Academy on Fallout From New Oscar Best Picture Rules: ‘You Aren’t Creating Change If You Don’t Get Criticized’

“We knew that both sides would come at us,” says Academy governor DeVon Franklin, who co-chaired the committee that came up with the new inclusion and diversity standards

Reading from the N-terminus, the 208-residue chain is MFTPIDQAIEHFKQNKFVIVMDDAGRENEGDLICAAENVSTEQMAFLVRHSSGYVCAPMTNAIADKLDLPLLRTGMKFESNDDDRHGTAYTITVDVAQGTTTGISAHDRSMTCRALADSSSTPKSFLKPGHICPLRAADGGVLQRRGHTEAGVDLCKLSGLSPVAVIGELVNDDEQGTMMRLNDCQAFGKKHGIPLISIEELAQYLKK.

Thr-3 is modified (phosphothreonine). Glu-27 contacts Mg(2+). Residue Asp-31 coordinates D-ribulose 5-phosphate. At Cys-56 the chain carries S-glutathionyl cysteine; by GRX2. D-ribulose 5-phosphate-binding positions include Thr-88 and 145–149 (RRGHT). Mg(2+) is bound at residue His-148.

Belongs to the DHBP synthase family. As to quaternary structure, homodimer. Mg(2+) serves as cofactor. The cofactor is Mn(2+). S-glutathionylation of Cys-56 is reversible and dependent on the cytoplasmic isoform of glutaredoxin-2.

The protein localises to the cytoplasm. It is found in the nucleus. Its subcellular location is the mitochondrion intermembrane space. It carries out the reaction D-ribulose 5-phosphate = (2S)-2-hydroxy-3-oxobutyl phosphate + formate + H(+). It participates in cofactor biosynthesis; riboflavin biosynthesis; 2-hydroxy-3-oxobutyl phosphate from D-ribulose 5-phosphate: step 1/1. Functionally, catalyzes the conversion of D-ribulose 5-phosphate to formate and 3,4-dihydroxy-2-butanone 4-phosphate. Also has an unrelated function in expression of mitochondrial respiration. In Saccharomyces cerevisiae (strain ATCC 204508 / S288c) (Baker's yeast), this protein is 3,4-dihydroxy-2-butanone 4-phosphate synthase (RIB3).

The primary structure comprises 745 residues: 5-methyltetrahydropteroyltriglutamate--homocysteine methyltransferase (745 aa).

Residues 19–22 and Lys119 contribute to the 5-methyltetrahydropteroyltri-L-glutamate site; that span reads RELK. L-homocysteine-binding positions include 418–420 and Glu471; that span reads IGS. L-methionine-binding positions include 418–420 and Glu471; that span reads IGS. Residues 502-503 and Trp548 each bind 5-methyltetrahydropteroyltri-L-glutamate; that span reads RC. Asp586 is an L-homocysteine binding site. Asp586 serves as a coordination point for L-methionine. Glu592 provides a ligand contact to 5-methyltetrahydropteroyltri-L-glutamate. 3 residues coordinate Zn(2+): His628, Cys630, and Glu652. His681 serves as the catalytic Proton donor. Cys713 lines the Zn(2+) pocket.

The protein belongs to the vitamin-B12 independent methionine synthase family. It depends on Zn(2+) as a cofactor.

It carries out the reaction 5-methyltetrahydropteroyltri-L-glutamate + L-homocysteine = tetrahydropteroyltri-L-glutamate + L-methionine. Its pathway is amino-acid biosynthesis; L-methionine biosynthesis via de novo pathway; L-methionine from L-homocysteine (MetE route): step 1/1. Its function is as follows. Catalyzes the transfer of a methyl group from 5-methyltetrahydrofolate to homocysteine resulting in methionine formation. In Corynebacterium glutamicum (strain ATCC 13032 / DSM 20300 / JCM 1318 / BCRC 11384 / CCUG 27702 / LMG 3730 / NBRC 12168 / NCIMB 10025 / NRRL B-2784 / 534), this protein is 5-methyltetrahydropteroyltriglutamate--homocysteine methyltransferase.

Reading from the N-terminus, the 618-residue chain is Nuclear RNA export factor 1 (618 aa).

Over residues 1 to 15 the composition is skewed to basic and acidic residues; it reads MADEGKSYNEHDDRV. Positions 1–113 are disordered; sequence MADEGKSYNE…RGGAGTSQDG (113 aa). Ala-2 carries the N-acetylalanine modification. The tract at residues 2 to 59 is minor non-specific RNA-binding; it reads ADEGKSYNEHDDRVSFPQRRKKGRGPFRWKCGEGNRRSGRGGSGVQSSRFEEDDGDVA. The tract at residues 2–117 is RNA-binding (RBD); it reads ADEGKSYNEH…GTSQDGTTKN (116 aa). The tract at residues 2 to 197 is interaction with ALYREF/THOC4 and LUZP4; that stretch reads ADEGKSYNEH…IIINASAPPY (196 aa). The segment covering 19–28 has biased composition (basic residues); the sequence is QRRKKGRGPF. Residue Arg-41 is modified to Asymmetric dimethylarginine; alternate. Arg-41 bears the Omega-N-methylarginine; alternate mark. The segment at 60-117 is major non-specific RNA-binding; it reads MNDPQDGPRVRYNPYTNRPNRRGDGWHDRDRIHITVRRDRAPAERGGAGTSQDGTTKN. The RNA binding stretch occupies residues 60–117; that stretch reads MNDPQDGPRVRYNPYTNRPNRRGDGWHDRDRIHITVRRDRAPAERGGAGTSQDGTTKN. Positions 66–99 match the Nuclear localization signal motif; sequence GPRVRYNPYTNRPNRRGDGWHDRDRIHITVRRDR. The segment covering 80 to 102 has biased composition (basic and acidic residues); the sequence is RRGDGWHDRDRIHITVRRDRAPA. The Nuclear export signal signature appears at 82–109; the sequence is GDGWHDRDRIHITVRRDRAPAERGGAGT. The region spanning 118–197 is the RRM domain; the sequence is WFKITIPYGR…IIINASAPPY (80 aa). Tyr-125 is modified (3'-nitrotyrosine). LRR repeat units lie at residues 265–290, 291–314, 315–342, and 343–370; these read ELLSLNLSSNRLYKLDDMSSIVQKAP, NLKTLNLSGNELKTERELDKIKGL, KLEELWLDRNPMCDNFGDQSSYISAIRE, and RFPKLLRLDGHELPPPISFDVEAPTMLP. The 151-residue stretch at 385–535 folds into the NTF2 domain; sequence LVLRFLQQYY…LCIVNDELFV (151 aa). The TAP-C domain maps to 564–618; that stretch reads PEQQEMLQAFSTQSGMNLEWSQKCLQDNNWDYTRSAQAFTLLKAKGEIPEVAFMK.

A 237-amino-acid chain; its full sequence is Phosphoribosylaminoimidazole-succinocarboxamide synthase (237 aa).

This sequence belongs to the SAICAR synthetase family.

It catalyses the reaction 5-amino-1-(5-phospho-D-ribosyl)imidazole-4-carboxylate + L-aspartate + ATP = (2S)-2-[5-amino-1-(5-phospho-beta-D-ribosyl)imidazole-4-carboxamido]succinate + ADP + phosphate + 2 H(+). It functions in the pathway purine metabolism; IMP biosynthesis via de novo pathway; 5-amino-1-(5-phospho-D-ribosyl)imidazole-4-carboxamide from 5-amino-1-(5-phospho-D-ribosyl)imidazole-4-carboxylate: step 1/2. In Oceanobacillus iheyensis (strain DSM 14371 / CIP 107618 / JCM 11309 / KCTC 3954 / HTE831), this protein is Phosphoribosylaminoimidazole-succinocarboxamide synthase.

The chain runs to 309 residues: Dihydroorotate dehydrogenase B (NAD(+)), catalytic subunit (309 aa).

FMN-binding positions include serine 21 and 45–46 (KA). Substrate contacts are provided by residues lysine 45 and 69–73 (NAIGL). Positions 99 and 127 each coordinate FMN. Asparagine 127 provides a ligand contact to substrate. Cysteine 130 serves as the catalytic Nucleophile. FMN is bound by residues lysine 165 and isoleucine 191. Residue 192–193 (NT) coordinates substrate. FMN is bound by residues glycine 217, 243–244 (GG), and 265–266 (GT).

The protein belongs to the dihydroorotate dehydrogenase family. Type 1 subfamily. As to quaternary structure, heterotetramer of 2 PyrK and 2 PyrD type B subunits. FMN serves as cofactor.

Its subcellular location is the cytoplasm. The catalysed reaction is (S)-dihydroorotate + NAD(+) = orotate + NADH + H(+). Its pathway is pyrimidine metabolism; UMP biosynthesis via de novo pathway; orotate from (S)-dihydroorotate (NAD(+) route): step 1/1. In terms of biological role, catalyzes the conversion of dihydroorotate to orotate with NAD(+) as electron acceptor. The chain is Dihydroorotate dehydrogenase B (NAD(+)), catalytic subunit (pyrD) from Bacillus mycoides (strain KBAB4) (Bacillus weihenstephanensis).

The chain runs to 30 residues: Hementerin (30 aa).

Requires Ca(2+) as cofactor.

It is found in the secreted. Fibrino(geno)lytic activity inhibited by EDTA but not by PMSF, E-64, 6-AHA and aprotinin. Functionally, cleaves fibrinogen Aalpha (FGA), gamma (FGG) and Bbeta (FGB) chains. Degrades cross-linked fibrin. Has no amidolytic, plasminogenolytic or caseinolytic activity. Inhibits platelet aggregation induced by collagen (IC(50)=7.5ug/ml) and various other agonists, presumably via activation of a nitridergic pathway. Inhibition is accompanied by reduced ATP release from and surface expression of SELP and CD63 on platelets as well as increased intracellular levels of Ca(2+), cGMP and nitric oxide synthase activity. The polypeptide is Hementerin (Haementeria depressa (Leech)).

DeVon Franklin

Steve Pond

Steve Pond

Steve Pond’s inside look at the artistry and insanity of the awards race, drawn from more than three decades of obsessively chronicling the Oscars and the entertainment industry.